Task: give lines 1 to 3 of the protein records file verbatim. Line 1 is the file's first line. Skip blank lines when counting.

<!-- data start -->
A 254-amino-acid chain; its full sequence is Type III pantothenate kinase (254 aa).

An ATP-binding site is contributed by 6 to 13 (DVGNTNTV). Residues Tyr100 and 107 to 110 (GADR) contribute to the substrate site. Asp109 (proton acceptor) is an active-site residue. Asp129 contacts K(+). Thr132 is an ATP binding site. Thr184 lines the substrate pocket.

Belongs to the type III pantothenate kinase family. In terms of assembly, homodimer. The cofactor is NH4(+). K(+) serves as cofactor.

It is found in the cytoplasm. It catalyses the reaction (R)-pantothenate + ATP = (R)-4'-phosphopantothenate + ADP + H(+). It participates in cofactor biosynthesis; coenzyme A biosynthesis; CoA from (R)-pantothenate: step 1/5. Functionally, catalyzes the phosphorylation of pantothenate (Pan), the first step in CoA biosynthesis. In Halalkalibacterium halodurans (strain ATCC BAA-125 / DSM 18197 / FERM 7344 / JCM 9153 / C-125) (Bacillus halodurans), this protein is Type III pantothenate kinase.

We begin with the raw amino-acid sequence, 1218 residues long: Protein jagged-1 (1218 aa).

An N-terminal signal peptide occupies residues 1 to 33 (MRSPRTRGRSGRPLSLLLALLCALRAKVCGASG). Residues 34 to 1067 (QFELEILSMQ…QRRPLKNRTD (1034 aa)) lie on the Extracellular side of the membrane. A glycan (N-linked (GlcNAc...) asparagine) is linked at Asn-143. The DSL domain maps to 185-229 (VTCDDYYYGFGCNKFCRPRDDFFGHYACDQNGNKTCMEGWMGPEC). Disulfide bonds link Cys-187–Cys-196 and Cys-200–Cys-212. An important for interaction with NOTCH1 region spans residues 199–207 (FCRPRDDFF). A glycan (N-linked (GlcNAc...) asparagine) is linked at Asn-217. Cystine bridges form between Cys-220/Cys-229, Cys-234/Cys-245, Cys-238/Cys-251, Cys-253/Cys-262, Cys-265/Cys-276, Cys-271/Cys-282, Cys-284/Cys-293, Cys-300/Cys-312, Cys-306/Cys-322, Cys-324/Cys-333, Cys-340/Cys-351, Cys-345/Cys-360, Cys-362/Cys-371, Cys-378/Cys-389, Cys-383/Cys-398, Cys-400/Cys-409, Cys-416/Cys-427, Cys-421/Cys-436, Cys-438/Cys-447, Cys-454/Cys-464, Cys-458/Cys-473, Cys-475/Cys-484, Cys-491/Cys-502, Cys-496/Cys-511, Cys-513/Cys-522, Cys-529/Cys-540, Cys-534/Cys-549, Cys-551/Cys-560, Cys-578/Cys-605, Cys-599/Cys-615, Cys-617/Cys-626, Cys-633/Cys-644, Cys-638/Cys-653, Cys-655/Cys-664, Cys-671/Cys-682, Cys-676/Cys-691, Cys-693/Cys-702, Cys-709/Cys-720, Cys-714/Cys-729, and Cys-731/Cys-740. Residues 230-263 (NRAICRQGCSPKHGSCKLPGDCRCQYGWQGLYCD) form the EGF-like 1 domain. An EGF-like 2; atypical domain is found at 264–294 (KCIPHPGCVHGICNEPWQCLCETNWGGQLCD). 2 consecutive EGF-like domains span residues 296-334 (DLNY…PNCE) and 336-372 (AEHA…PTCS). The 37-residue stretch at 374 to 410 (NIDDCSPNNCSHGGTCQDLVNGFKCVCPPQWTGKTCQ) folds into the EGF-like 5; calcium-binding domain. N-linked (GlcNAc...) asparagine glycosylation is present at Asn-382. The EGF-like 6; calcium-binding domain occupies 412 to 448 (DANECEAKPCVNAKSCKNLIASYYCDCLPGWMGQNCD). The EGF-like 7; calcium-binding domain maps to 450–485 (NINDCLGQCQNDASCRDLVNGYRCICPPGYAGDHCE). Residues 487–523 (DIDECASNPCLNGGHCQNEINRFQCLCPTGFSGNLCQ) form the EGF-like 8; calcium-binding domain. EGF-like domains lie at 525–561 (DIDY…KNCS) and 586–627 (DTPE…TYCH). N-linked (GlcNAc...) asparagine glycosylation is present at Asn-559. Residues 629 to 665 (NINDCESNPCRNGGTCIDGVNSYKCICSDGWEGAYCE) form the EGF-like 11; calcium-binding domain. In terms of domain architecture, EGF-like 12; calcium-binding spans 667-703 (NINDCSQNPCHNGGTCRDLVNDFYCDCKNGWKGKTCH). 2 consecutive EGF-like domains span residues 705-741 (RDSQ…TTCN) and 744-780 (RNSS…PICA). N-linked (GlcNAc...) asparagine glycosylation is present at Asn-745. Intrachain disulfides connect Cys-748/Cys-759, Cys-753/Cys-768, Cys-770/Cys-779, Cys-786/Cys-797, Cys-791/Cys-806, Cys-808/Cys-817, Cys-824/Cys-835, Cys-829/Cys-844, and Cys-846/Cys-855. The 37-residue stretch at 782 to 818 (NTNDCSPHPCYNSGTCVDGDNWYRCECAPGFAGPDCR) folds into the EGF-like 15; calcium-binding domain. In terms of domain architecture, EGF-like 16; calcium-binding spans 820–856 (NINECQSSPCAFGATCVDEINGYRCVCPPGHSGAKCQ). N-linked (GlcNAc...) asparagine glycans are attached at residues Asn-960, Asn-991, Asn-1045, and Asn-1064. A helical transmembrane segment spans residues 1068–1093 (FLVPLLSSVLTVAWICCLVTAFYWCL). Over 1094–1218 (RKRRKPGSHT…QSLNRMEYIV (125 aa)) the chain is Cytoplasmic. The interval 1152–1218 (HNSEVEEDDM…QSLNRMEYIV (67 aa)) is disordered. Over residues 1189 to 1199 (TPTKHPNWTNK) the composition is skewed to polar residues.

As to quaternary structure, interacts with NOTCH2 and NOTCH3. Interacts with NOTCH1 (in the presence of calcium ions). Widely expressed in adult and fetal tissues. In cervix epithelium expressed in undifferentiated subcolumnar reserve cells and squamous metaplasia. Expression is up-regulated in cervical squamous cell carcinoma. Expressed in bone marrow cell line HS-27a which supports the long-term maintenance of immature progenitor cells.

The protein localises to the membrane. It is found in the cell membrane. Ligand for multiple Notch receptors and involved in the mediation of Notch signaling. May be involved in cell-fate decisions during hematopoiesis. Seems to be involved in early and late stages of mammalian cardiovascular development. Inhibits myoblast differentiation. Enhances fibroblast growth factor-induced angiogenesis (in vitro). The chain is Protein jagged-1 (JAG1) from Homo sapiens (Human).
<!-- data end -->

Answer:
A 254-amino-acid chain; its full sequence is Type III pantothenate kinase (254 aa).

An ATP-binding site is contributed by 6 to 13 (DVGNTNTV). Residues Tyr100 and 107 to 110 (GADR) contribute to the substrate site. Asp109 (proton acceptor) is an active-site residue. Asp129 contacts K(+). Thr132 is an ATP binding site. Thr184 lines the substrate pocket.

Belongs to the type III pantothenate kinase family. In terms of assembly, homodimer. The cofactor is NH4(+). K(+) serves as cofactor.